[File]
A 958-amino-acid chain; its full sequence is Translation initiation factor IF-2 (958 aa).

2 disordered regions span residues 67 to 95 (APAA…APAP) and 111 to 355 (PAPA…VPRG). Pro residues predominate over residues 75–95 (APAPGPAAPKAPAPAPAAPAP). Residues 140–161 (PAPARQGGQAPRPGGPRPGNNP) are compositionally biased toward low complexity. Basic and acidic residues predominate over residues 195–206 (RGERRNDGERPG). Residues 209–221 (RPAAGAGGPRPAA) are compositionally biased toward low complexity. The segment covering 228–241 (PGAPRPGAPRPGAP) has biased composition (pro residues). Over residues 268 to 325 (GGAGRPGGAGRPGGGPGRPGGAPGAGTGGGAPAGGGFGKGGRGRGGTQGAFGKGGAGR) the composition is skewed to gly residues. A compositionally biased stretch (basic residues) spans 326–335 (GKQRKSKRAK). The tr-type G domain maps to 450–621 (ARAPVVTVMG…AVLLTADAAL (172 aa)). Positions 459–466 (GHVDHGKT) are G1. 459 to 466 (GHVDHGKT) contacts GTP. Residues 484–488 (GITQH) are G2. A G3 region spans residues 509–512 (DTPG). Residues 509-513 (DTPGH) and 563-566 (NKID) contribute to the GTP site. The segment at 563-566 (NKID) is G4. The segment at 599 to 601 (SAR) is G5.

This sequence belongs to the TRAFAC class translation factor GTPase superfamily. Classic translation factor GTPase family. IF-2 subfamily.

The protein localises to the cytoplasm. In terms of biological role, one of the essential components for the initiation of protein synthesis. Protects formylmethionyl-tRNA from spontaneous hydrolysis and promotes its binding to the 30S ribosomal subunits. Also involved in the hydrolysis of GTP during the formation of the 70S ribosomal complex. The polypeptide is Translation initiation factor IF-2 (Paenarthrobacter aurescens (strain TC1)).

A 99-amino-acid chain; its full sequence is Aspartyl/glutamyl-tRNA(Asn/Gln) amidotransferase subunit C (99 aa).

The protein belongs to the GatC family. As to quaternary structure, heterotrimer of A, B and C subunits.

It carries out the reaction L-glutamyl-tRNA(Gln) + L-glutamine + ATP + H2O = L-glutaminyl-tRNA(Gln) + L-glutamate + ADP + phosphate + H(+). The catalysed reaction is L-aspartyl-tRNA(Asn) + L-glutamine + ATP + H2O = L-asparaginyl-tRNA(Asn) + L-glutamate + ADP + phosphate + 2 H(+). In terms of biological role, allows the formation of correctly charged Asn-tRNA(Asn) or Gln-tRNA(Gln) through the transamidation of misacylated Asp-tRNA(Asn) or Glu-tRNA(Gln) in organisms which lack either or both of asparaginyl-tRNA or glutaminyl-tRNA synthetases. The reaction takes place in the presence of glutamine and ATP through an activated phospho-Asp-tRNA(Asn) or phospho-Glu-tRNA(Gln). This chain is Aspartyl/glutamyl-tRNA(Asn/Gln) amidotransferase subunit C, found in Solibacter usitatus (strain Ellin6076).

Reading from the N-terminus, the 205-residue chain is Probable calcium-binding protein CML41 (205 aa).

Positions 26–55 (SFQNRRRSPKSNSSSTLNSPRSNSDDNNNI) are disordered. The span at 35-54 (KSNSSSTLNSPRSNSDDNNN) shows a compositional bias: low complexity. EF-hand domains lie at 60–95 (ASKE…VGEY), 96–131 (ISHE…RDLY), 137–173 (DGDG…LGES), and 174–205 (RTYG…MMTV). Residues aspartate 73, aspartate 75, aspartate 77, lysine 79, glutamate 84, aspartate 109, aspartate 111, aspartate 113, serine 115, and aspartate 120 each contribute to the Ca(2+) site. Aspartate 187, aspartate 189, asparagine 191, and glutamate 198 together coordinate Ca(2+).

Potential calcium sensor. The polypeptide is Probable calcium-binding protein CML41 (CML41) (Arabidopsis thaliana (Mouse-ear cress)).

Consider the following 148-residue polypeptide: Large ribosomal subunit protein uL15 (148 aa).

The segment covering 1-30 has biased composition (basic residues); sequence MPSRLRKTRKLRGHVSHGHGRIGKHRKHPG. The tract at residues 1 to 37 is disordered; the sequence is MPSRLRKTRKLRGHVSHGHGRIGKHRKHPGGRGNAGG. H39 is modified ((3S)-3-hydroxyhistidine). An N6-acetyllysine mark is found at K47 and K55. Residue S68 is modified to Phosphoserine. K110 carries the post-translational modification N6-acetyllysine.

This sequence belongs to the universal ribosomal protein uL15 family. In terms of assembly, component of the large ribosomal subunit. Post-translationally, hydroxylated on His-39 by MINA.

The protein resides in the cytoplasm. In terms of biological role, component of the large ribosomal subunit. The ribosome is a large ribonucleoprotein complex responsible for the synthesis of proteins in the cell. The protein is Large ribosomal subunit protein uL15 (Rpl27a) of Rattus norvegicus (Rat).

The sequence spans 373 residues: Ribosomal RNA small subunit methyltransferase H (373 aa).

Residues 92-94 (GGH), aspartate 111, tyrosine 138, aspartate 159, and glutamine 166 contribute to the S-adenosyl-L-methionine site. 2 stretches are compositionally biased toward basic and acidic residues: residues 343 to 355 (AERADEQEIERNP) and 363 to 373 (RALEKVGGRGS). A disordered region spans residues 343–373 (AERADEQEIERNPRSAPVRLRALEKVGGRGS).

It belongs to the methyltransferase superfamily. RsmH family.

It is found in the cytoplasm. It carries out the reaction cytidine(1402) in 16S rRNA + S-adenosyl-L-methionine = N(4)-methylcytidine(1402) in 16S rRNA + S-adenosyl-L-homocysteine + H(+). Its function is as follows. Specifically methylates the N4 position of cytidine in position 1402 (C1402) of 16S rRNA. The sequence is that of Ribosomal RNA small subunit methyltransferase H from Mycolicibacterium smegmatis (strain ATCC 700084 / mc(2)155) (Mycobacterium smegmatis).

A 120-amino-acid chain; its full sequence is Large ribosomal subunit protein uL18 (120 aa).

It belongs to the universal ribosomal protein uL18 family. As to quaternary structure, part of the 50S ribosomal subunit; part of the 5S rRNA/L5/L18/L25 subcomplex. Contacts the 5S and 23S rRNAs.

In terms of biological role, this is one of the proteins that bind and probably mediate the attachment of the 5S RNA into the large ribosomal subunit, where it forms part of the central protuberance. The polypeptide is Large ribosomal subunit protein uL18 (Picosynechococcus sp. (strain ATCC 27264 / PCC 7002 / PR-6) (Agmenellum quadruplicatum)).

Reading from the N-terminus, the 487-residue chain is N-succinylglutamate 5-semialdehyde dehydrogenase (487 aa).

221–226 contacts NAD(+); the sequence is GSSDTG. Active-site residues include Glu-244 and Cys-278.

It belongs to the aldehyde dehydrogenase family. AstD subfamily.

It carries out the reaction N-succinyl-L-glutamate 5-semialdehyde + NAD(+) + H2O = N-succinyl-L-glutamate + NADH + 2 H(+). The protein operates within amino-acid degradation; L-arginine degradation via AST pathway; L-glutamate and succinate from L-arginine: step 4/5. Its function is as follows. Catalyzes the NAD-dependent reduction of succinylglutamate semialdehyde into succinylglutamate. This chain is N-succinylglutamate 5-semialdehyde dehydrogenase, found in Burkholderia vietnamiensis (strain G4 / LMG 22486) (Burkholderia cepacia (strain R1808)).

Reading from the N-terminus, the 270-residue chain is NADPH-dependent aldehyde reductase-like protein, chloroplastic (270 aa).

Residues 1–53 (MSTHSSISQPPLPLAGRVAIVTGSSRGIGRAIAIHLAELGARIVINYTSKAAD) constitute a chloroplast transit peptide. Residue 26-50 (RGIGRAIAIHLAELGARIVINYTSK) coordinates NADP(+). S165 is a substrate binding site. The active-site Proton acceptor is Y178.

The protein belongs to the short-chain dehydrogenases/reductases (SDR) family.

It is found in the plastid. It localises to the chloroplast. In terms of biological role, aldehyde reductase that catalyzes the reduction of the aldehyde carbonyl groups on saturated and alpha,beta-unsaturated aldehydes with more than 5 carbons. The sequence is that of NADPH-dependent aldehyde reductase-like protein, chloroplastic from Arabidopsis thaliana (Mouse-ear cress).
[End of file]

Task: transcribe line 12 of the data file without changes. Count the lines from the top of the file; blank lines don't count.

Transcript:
The segment covering 1-30 has biased composition (basic residues); sequence MPSRLRKTRKLRGHVSHGHGRIGKHRKHPG. The tract at residues 1 to 37 is disordered; the sequence is MPSRLRKTRKLRGHVSHGHGRIGKHRKHPGGRGNAGG. H39 is modified ((3S)-3-hydroxyhistidine). An N6-acetyllysine mark is found at K47 and K55. Residue S68 is modified to Phosphoserine. K110 carries the post-translational modification N6-acetyllysine.